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Secret Switzerland: Day 5

The Big, Fat, Unintentional Lie: The Trailmap
posted: 03/18/2009

Redd picks a lock. Photo: Tom Winter


Some secret spots remain that way for a reason: they suck. These secret locales linger off the radar because, try as they might, the local marketing people haven’t got their shit together. No matter how hard they sell, no one’s having it.

Much more rare are the mountains that have the opposite problem. These are the places that could be famous. Like this mountain. Now, I don’t know who is in charge of selling this mountain to the masses, but somehow the filet mignon looks a lot like burgers. Those responsible for marketing this mountain have essentially done the very opposite of what they are supposed to do: make the average seem incredible. This place, the second “secret” spot of this trip, the one with a few Swedes I last wrote about, is secret because of its trailmap. Aside from a few hills in Michigan with maps that make their deciduous landfills look like Everest, this place has the most dishonest trail map I’ve ever seen. It’s five lifts penciled onto a swath of mountain that looks as steep as a golf green. Zzzzz…..



Travis Redd, 100 units in to 6,000 feet. Photo: Tom Winter.



Then you get to the top of the mountain. You get here up a tram, a crazy carpet, two quads, and a T-bar. From the top, you ski directly down Val Grande, a boot top-deep, 35-degree descent that plunges 5,000 vertical feet down north-facing bowls lined with granite obelisks. It spits me right out at the bottom of the tram. This kind of run, which few heli-ski operations have to offer, took exactly zero bootpacking to get to. There was no walking, sidestepping, herringboning, or any other exercises in wanton calorie-burning.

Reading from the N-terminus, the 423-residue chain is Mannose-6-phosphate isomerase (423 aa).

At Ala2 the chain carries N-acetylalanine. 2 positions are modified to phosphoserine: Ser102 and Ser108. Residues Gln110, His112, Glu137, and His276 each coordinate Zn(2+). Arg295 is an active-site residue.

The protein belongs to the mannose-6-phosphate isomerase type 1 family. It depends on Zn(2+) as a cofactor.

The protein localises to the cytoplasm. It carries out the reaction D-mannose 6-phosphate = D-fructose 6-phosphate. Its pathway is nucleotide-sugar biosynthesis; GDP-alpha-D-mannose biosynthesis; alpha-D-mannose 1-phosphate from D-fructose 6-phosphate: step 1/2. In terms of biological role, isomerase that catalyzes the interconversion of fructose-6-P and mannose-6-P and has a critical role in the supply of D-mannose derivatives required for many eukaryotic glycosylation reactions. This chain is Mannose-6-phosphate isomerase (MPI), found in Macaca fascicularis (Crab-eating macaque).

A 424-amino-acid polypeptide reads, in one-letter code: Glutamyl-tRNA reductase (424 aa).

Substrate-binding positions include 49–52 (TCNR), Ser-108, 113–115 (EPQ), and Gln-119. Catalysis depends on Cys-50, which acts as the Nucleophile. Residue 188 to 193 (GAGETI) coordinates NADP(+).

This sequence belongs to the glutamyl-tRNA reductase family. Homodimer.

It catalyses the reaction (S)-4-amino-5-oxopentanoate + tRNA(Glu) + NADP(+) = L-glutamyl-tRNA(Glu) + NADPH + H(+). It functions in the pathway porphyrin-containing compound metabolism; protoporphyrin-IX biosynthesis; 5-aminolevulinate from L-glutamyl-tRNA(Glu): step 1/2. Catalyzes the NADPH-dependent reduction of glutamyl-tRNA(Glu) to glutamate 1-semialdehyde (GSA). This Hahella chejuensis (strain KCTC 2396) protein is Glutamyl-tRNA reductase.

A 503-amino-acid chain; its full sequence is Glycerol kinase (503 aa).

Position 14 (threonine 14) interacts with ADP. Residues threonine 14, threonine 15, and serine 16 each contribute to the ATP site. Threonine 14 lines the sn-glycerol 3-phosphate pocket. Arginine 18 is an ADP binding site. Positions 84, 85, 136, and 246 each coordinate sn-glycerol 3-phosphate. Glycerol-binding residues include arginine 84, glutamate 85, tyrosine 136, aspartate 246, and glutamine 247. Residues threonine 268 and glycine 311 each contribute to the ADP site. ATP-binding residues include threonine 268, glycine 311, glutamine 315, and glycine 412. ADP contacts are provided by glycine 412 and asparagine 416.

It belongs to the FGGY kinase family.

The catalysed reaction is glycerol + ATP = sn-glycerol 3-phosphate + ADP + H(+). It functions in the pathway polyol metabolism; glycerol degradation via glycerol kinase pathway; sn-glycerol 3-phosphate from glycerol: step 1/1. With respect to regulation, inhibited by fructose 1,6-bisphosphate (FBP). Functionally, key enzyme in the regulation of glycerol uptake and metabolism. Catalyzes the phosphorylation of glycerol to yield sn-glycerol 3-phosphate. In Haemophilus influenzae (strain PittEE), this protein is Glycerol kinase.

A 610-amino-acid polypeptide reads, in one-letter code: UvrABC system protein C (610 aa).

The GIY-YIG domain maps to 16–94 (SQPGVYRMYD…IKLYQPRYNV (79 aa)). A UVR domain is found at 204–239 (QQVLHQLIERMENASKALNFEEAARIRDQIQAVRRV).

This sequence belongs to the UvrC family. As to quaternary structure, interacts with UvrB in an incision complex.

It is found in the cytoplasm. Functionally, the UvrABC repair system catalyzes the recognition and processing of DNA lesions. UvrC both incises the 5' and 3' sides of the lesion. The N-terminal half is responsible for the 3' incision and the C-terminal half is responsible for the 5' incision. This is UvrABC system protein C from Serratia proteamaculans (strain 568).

So how does something like this remain secret? Why are there only 11 skiers on the first tram? That’s not a typo: on a bluebird day with six inches of new snow, at a mountain with heli-ski terrain, on a tram car that holds 100 skiers, only 11 people have decided to bother. Let me be clear: that’s fine with me. I just don’t get it.

“Who knew snowblades were so much fun?” Skier: Redd. Photo: Tom Winter.



That was yesterday. Today we follow the rest of lies on this trail map. From the top of the T-bar, we discuss which of the numerous 5,000 vertical foot powder laps we should hit. We decide to actually walk this time, opting for a 25-minute bootpack up and over the back of a high peak behind the resort. It goes well off the map and to another town, from where we’ll take a train back to our house. But it should be 6,000 vertical of skiing from the summit.

At the top, Liberty riders Travis Redd and David Lesh survey the scene. Lesh elects to shred a sunny apron, while Redd traverses through shark-tooth rocks to ski the lip of a cirque that drops 4,000 uninterrupted feet of fall line to the valley below. “That,” says Redd at the bottom of the valley, “was the best run of my life.”



Redd, again. The 6,000-foot line, again. Photo: Tom Winter.



There’s still 2,000 feet to go. From here, the valley turns to the west and the sun works the new snow into carveable applesauce. We arc super G turns past fresh avalanche debris, Chinese downhill through a steep valley, and get spat out in the other town.

The train station sits 100 yards away from where we click off the skis. Between here and there is a bar. The train isn’t coming for another 20 minutes, the sun is shining, the air is calm, and the beer is cold. At this point, even the local the marketing department could convince you to order up and throw one back.



Your correspondent, doing his journalistic duty. Photo: Tom Winter.



If you can’t sell this, it’s time to quit marketing. Skier: Redd. Photo: Tom Winter.



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